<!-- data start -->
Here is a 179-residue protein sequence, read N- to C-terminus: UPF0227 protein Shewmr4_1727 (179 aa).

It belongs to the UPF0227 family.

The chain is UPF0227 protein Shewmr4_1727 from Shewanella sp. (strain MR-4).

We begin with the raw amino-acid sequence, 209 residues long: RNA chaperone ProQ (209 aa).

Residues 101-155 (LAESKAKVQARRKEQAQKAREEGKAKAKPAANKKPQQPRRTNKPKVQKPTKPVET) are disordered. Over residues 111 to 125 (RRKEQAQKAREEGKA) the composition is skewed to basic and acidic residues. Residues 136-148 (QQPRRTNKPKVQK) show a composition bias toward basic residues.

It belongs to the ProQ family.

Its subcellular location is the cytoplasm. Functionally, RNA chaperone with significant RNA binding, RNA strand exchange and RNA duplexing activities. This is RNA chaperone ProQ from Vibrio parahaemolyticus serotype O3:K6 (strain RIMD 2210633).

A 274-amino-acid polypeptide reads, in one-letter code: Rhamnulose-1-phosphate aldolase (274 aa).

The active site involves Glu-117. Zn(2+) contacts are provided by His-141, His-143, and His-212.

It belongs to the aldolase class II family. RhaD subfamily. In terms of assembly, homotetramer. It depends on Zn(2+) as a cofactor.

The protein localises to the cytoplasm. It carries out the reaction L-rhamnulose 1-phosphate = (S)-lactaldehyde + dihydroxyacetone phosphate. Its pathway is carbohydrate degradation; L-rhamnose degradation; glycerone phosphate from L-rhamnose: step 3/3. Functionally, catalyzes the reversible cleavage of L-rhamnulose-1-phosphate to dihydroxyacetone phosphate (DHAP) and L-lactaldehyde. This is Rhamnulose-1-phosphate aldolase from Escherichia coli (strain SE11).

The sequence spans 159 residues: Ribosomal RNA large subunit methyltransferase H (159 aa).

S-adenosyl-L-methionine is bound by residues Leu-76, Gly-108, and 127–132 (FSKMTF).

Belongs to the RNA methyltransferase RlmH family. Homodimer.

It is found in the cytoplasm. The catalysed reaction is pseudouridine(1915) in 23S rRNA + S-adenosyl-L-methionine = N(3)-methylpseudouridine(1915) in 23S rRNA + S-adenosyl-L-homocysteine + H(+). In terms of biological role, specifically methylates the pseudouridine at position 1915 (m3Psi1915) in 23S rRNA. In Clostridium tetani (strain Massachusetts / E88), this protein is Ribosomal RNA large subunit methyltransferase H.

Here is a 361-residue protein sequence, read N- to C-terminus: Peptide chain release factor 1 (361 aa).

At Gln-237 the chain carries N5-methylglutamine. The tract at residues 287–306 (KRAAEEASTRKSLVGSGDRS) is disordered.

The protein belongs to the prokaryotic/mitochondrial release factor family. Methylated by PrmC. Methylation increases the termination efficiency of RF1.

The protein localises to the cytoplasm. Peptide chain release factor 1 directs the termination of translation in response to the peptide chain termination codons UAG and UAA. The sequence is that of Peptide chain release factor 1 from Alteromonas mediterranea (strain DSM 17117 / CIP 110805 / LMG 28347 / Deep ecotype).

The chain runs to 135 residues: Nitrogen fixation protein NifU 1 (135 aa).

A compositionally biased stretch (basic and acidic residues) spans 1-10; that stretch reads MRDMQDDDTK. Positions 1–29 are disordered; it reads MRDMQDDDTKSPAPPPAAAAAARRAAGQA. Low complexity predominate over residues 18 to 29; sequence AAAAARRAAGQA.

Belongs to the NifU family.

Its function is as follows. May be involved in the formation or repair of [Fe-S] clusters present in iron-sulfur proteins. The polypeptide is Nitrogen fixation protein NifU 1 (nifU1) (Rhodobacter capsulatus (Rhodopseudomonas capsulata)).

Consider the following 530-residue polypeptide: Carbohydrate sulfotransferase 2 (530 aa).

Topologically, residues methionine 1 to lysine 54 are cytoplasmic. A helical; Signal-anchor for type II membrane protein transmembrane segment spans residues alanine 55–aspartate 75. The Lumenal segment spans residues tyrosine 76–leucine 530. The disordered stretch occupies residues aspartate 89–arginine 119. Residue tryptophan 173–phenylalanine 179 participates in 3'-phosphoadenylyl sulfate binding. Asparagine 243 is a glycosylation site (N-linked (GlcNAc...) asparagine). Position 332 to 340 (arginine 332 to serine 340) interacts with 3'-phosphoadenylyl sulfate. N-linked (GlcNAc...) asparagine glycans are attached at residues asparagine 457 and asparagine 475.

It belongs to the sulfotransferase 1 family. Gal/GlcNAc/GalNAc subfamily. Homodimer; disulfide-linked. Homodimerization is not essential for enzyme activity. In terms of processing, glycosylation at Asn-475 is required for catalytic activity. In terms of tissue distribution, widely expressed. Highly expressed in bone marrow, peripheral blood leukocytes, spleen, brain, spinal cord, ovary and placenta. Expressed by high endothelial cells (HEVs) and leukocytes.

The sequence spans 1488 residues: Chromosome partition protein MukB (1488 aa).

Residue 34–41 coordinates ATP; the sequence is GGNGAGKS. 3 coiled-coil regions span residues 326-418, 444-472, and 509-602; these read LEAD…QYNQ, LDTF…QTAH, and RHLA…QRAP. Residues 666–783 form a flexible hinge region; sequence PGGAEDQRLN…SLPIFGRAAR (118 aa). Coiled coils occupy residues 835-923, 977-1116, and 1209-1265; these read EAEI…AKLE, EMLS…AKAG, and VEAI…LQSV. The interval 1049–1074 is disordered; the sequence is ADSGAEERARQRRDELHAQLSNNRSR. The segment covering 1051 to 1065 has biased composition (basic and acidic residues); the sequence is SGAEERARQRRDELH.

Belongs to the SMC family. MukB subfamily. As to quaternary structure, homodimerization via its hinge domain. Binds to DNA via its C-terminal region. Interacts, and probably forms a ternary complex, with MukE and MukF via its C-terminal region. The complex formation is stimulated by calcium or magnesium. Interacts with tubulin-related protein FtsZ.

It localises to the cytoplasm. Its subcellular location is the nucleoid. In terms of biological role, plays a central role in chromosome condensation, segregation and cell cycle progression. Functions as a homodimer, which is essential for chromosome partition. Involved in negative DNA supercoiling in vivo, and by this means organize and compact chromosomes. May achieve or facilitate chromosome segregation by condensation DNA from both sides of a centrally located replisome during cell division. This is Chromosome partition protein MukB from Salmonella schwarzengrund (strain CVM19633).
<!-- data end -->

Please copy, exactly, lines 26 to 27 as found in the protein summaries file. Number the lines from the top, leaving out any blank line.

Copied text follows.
It belongs to the sulfotransferase 1 family. Gal/GlcNAc/GalNAc subfamily. Homodimer; disulfide-linked. Homodimerization is not essential for enzyme activity. In terms of processing, glycosylation at Asn-475 is required for catalytic activity. In terms of tissue distribution, widely expressed. Highly expressed in bone marrow, peripheral blood leukocytes, spleen, brain, spinal cord, ovary and placenta. Expressed by high endothelial cells (HEVs) and leukocytes.

The sequence spans 1488 residues: Chromosome partition protein MukB (1488 aa).